4. I’d heard tomatoes could be frozen, but wasn’t sure how. A couple questions- how does one core a tomato and what constitutes a non-reactive pot? I’m always finding more I don’t know in the cooking world! Thanks for this great article!
    Sarah G’s last post: Writing with Rose Colored Glasses

    • To core them, I just take a small pairing knife or a strawberry corer and remove the small end stub. A reactive pot made from aluminum, copper, or untreated cast iron will react chemically with the tomato sauce. Stainless steel pots would be the most common non-reactive. I hope that helps!
      Shaina’s last post: Magimix 14-Cup Food Processor Giveaway and Back-to-School Basics

      • It does, thanks! I use all stainless steel in the kitchen anyway : ) With the coring, just to make sure I’m understanding correctly, just cut off the tip and then use the entry created to cut out a cylinder from the middle? Sorry, I’m sure it’s obvious once you’ve seen someone do it, but tomatoes seem so fragile, I just imagine turning it into a pile of mush on accident!
        Sarah G’s last post: Writing with Rose Colored Glasses

  5. Such a good post. I’ve never put up my own tomatoes, so we don’t use them that often. If I get a solid weekend before they’re gone from the market, I’m totally doing this.
    Amber | Bluebonnets & Brownies’s last post: Peanut Butter Sโ€™Mores Cookies

  6. These look wonderful! Totally inspired to try this with some tomatoes from the market (since I’m sans garden in a loft this year!). :)
    Ali | Gimme Some Oven’s last post: chicken enchilada cornbread pie

  7. I never canned before. I’m going to try this! Thanks for the inspiration :)
    Krista (@kristahouse)’s last post: Journey to BlogHer12

  8. I thought because of the low acidity of tomatoes they had to be pressure canned.

  9. I am definitely going to do this! Not only do I love tomatoes, but I hate to buy all those canned ones, but I use them so much in pasta sauces. Thanks!
    Wendy Lawrence’s last post: Is your childโ€™s sippy cup half full or half empty?

  10. I love this idea- anything to cut down on tomato products in a can- that can’t be all that healthy
    priest’s wife (@byzcathwife)’s last post: Almost Organic Cabbage & Potato Soup

  11. I don’t do any canning or preserving, but I do tend to buy more canned tomatoes. I don’t even think I’ve ever used frozen tomatoes! But for canned food, I pretty much use it for anything calling for tomatoes.
    Nina’s last post: Preschool: yes or no

  12. I bought a case of tomatoes this year, gave them a good rinse/clear and then froze them whole (three to a ziploc bag). When I need some, I remove from the freezer, zap in the microwave for a minute or two, peel (the skin comes right off!) and then chop and use them as I would a regular can of tomatoes. Easy and delicious!

  13. Great post & ideas – but why use bottled lemon juice when you’ve gone through all the work of getting fresh tomatoes & canning them yourself? Fresh lemon juice isn’t hard at all to squeeze out of a lemon. And it is fresher tasting (I find the bottled stuff to have a funny aftertaste).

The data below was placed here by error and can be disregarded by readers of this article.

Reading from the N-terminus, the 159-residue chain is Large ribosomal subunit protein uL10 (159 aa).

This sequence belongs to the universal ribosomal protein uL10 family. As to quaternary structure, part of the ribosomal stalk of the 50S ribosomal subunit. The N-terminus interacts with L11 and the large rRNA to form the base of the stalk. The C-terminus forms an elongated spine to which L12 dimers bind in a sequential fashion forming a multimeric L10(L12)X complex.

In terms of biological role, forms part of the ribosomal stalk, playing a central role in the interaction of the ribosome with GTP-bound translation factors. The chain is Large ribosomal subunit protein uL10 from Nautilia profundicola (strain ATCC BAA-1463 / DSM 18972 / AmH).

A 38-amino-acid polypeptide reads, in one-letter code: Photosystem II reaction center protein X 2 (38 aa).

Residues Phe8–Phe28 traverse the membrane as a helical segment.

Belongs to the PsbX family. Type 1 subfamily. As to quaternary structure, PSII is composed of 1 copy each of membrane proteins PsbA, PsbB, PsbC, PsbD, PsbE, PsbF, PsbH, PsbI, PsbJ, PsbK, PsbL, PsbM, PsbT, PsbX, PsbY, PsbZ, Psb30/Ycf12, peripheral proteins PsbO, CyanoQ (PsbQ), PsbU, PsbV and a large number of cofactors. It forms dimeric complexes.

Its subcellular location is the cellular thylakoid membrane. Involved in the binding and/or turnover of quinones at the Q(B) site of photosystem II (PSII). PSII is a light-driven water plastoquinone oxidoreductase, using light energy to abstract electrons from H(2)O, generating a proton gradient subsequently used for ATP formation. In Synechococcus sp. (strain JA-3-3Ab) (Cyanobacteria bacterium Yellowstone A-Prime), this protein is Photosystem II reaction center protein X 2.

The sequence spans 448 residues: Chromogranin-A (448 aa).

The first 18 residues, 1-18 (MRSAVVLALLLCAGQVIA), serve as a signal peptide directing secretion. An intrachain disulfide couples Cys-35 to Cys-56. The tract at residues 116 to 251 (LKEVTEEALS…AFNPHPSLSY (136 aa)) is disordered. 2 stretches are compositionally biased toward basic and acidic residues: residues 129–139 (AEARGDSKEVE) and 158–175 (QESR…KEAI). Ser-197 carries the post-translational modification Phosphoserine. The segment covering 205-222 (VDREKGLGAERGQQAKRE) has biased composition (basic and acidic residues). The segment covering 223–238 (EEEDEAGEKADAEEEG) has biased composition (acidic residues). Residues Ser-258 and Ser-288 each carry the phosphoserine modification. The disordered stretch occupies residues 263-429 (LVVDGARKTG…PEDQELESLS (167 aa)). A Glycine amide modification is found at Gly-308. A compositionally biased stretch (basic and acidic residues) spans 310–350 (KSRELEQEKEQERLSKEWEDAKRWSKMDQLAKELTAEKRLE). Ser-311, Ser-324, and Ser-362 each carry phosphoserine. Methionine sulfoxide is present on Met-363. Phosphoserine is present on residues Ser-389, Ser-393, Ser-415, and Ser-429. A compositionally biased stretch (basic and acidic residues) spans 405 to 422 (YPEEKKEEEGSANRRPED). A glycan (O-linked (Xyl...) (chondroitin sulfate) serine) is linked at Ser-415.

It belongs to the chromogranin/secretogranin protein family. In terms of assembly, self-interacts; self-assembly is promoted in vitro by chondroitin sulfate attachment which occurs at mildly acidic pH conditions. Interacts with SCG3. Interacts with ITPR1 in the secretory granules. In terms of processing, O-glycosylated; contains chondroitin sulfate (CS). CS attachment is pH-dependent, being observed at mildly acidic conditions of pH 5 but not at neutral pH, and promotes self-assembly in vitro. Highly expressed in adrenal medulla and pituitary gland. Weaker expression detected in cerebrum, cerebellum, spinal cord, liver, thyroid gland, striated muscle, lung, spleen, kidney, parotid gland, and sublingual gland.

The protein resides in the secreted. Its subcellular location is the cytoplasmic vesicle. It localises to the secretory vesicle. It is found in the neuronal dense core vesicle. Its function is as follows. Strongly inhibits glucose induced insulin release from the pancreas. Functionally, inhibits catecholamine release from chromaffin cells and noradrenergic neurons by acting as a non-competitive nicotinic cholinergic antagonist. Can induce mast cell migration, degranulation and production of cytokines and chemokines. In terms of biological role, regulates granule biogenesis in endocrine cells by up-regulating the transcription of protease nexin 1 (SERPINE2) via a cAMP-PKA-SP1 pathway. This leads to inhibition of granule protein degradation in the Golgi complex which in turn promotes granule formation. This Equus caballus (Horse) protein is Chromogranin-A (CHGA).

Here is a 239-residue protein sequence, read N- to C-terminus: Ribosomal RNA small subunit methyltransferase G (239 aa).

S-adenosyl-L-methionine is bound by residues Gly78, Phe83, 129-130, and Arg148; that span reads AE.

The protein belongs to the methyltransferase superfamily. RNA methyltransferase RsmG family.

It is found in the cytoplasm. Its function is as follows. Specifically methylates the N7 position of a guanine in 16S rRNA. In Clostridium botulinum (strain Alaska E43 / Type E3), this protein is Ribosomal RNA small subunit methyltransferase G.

Kathryn Yeomans’s last post: Lunchbox Inspiration โ€“ Free Cooking Class @ PFMโ€™s Buckman Market

    • Hi, Kathryn. That’s a good question. I always prefer fresh lemons over bottled lemon juice as well, except when canning. When you’re using lemon juice to acidify the tomatoes rather than add flavor to the sauce, then you need something consistent. Bottled lemon juices have a consistent amount of acidity, and so they will ensure you reach the proper pH for canning. You’ll notice that the freezer method doesn’t incorporate the lemon juice because you don’t need to worry about acidity levels when freezing.
      Shaina’s last post: Magimix 14-Cup Food Processor Giveaway and Back-to-School Basics

  14. What do you think about adding the lemon juice to the jars before filling? I have a salsa recipe in which you add the salt to the jars (1tsp per pint) before adding the salsa. I find it helpful when I don’t know how many quarts of sauce might be in the big pot.

  15. I would a regular can of tomatoes. Easy and delicious!But this one is a great idea..
    Beatriz’s last post: yeast infection guide

  16. I’ve never thought of freezing tomatoes! I just might have to do that with the rest of our red globes still hanging on the sad-looking vines. I’m not a canner, but freezing I will do!

  17. This is genius, never tried it before but as a big fan of tomatoes I will certainly be giving it a go. Beats just getting them from the can, which I don’t really like doing all that much. I was wondering whether it would have an effect on the calorie content, obviously that is already low but cooking or freezing foods can alter that slightly? Couldn’t see on the source I usually use for this info http://www.calories-in-foods.com/calories-in-tomato.php

    • I have learned to can from my mom since I can remember, back in the 60’s. So since then I have had to keep up with the rules of canning regulations. So I appreciate your help with the instructions on freezing tomatoes. I usually can them, and many other things.